As business becomes more complex with globalization, new generations, and the accelerating pace of innovation, the value of “emotionally intelligent leaders” is gaining ground.  This presents an opportunity, especially for women:  A new analysis of over 24,000 leaders and workers from all over the world shows female leaders, statistically, have an edge in three key areas of people-leadership: 

(1) EQ is made of numerous component parts, Females are particularly higher in some – but not all;

(2) the largest gap is in the capacity to predict the emotional consequences of actions allowing women to be more strategic with feelings;

(3) In key aspects of EQ, women in leadership roles are even further ahead of their male counterparts, suggesting that these differentiators may be essential for females to advance their careers.

For both females and males, the new data suggests important opportunities for leveraging strengths to become more effective at people leadership.


Emotional intelligence (or EQ) means being smarter with feelings — accurately appraising emotional data, and using that data to optimize decisions.  A growing body of evidence shows these capabilities are tied to improved leadership, effectiveness, relationships, decision-making, health, and wellbeing; which helps higher EQ leaders create greater economic and societal value (see

While women and men alike have challenges in accurately identifying, managing, and applying the data and energy contained in emotions, a common perception is that women are more “tuned in” when it comes to feelings.  Numerous studies show that “Ms. Average” will have a slightly higher EQ score that “Mr. Average.”  A new analysis confirms this result, but presents three key new findings that are essential for understanding these gender variations.

1: EQ Components

Just as cognitive intelligence, measured by IQ, is made of many components, EQ is multi-dimensional.  Various theoretical models of emotional intelligence posit slightly different components of the construct, but all recognize a dimension tied to accurately appraising emotional data, one tied to managing or integrating that data, and a dimension of application.  In the Six Seconds Model of Emotional Intelligence, we structure these into a three-step process for putting EQ into action:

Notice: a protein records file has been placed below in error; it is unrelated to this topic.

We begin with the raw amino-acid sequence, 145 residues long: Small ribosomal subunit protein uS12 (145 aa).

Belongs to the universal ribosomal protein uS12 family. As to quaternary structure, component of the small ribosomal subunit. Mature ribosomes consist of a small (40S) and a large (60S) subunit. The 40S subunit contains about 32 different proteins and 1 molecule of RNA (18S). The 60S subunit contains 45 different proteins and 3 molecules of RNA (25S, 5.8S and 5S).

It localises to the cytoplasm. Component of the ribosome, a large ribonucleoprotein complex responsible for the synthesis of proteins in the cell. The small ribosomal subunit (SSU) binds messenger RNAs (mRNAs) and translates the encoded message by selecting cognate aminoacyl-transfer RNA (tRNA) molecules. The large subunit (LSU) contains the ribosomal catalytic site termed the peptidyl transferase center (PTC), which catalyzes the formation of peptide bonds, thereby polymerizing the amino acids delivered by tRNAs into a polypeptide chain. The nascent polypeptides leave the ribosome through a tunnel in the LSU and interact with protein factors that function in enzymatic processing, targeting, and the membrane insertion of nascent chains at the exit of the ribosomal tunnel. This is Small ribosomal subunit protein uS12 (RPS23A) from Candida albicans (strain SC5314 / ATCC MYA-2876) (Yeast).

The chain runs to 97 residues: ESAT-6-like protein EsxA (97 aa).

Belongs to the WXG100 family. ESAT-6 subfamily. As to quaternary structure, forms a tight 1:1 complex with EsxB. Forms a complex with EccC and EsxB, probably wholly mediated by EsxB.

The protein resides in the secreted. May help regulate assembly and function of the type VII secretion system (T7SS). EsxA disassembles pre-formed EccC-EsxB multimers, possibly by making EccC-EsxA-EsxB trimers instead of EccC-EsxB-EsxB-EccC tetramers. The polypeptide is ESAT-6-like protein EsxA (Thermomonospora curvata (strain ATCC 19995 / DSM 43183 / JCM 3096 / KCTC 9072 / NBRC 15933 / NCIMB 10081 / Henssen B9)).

• Awareness is “Know Yourself” – accurately assessing emotional data.
  • Management is “Choose Yourself” – consciously selecting emotional response.
  • Direction is “Give Yourself” – purposefully applying emotion toward significance.

In these three dimensions, analysis of 24,436 people from around the globe shows women have a slight edge in all three.  In the Know Yourself area, Ms. Average scores 1.8% higher than Mr. Average – but only 0.4% higher in the Choose Yourself area (see Figure 1: EQ and Gender, Overview).

The implication is that women tend to be slightly more self-aware will not be a surprise.  It’s important to note that these scores are normative, approximately distributed on a bell curve, which means that among the 12,236 women in this sample, roughly 7,300 will be near the middle.  Some 1,800 will be much higher on EQ, and approximately the same number will be much lower.  The same is true for the 12,200 males in this group.  This means that any given female is not necessarily higher on EQ than her male counterpart, but on average, women are stronger in this domain.


 2: EQ Dynamics

Within the three component parts of the Six Seconds Model are eight specific, learnable, measurable competencies.  Looking at this more detailed view, it becomes apparent that women have a stronger EQ capability in certain areas of emotional intelligence – where men (on average) have more strength in other components.

The greatest single gender gap is in a competency called “Apply Consequential Thinking,” which enables people to pause and evaluate the costs and benefits of their actions before they leap.  This requires blending both tactical/factual information and human/emotional data to make a decision that will work – and work well with people.  Females (on average) score 4.5% higher in this crucial area, suggesting they could take a more considered approach and “look before they leap.”

Females also score noteably higher on the two self-awareness competencies:

  • “Enhance Emotional Literacy” means identifying and understanding feelings.
  • “Recognize Patterns” means acknowledging frequently recurring reactions.


On the other hand, men have an advantage in “Navigate Emotions,” which enables people to harness the insight and energy of feelings to move forward intentionally:  Responding rather than reacting.  This is also the lowest-scoring area for women in the sample, suggesting that more often females will find their emotions in charge rather than proactively and mindfully working with emotion. 

That said, because of the female edge in “Enhance Emotional Literacy” and “Apply Consequential Thinking,” it’s likely that “Ms. Average” will have the capability to understand and evaluate emotions better that “Mr. Average.” So if she applies these strengths (rather than trying to just push emotions away), females could more quickly move toward mastery.